Most of the world knows of the tsunamis that struck eleven countries in South and Southeast Asia in late December 2004. A huge outpouring of humanitarian aid was provided by governments, nongovernmental organizations (NGOs), religious groups, corporations, and individuals from numerous nations.
What most of the world does not know is that getting this aid to the people that needed it in a timely fashion was and continues to be incredibly difficult.
It is not as if plans had not been made to respond efficiently to disasters. The United Nations (UN) General Assembly in 1991 agreed upon the general principles of humanitarian aid to be provided by the UN and its member states. These principles were augmented and formalized in Oslo, Norway, in 1994. They call for coordination among international aid agencies, the UN, and military and civil defense teams to distribute aid quickly and effectively.
And yet, when I traveled to Chennai, India, to assist in clearing humanitarian supplies donated by several U.S. churches, I discovered that these guidelines were of little practical use when attempting to negotiate the multiple levels involved in the bureaucratic clearance process. Our shipping containers filled with rice, bottled water, canned food, clothing, and first aid supplies took two weeks to clear customs. At the port were countless shipping containers sent by well-meaning donors from other countries, similarly idled while people went hungry.
One major barrier to providing emergency relief was the limited number of relief workers to process donated clothing, food, household items, and medical supplies. Sorting was necessary because people had donated clothing inappropriate for the climate and food that conflicted with cultural dietary restrictions and had not adequately considered the basic emergency needs of the tsunami victims and emergency workers. The seaports and airports of the region were flooded with aid, without people to handle it.
Quite simply,to provide humanitarian relief resulting from natural or social disasters, we must modernize the outdated and inappropriate protocols for the movement of relief goods and the rescue or relief of the victims themselves.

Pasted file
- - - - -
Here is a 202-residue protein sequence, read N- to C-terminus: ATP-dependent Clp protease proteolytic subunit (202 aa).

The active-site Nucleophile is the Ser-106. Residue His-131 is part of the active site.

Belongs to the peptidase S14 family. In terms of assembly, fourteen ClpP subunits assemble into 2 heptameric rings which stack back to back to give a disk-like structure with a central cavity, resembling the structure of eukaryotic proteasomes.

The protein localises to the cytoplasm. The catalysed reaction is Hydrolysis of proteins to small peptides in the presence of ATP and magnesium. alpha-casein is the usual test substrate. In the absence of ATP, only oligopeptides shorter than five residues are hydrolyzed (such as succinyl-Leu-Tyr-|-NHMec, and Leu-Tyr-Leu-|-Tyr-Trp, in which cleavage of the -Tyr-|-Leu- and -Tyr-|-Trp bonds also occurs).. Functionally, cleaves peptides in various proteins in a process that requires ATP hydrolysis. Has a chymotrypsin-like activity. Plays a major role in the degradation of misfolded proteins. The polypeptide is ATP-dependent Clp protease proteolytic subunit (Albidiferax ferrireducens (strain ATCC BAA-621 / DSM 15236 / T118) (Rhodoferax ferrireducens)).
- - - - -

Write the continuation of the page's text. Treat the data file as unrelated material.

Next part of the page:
The need for internationally recognized humanitarian relief policies even became clear in the United States, when Hurricane Katrina devastated the Gulf states. Communication problems between governmental policy makers and disaster victims contributed to months of chaos as families sought access to health care, educational services, food, shelter, water, and fuel. Various professional and community relief organizations have attempted to provide voluntary relief to displaced residents only to encounter their own version of bureaucratic red tape.
Humanitarian groups responded to the needs of victims of the tsunami and Hurricane Katrina based on emergency announcements by governments and appeals for assistance from global or local communities. Relief supplies were provided by a wide variety of stakeholders. Yet distribution and other logistical problems persisted. To decrease barriers to getting aid to victims, several UN agencies and NGOs have identified the need to show more directly the relationship of relief activities to their actual effects on the victims receiving that assistance. Currently, no uniform policy exists that requires relief organizations to demonstrate impact in order to continue receiving donor support or governmental permission to continue providing humanitarian assistance.
Disaster relief policies and legislation must be reexamined and aligned in order for systems to protect persons facing emergency situations that place them in immediate need of assistance. An international protocol for rapid clearance of relief supplies is critical. The contingency plans in the Oslo guidelines are only a first step. Health services, food, financial assistance, education, and postdisaster development must be a collaborative effort between governmental entities, community organizations, and citizens.
As published in Human Rights, Fall 2006, Vol. 33, No. 4, p. 14